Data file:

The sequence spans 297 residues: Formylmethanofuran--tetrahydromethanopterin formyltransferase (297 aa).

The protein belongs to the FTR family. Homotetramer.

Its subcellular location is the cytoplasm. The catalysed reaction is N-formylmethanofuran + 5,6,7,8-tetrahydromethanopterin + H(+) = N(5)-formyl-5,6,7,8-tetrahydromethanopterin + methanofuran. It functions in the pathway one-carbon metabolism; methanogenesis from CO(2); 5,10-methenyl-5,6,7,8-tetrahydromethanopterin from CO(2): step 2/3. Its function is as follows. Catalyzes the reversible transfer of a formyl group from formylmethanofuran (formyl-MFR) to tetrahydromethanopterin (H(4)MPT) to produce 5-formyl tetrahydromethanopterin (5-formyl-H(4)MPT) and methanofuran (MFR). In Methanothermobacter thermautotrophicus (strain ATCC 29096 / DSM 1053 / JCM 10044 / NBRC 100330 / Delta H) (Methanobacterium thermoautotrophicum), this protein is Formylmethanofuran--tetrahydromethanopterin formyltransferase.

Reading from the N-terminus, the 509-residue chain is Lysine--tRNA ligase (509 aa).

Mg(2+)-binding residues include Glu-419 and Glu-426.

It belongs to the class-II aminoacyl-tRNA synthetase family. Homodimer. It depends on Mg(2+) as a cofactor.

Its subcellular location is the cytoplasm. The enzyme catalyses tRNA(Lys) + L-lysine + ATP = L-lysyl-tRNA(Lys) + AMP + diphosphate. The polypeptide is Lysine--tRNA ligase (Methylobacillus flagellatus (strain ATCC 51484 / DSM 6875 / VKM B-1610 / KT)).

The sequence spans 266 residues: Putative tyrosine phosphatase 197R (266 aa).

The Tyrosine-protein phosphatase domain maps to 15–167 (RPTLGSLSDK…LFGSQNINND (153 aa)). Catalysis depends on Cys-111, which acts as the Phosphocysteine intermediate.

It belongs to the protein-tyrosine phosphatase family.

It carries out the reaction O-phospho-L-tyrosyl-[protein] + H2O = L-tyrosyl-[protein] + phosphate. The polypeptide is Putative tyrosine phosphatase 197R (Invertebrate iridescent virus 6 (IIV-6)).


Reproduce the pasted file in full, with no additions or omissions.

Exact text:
The sequence spans 297 residues: Formylmethanofuran--tetrahydromethanopterin formyltransferase (297 aa).

The protein belongs to the FTR family. Homotetramer.

Its subcellular location is the cytoplasm. The catalysed reaction is N-formylmethanofuran + 5,6,7,8-tetrahydromethanopterin + H(+) = N(5)-formyl-5,6,7,8-tetrahydromethanopterin + methanofuran. It functions in the pathway one-carbon metabolism; methanogenesis from CO(2); 5,10-methenyl-5,6,7,8-tetrahydromethanopterin from CO(2): step 2/3. Its function is as follows. Catalyzes the reversible transfer of a formyl group from formylmethanofuran (formyl-MFR) to tetrahydromethanopterin (H(4)MPT) to produce 5-formyl tetrahydromethanopterin (5-formyl-H(4)MPT) and methanofuran (MFR). In Methanothermobacter thermautotrophicus (strain ATCC 29096 / DSM 1053 / JCM 10044 / NBRC 100330 / Delta H) (Methanobacterium thermoautotrophicum), this protein is Formylmethanofuran--tetrahydromethanopterin formyltransferase.

Reading from the N-terminus, the 509-residue chain is Lysine--tRNA ligase (509 aa).

Mg(2+)-binding residues include Glu-419 and Glu-426.

It belongs to the class-II aminoacyl-tRNA synthetase family. Homodimer. It depends on Mg(2+) as a cofactor.

Its subcellular location is the cytoplasm. The enzyme catalyses tRNA(Lys) + L-lysine + ATP = L-lysyl-tRNA(Lys) + AMP + diphosphate. The polypeptide is Lysine--tRNA ligase (Methylobacillus flagellatus (strain ATCC 51484 / DSM 6875 / VKM B-1610 / KT)).

The sequence spans 266 residues: Putative tyrosine phosphatase 197R (266 aa).

The Tyrosine-protein phosphatase domain maps to 15–167 (RPTLGSLSDK…LFGSQNINND (153 aa)). Catalysis depends on Cys-111, which acts as the Phosphocysteine intermediate.

It belongs to the protein-tyrosine phosphatase family.

It carries out the reaction O-phospho-L-tyrosyl-[protein] + H2O = L-tyrosyl-[protein] + phosphate. The polypeptide is Putative tyrosine phosphatase 197R (Invertebrate iridescent virus 6 (IIV-6)).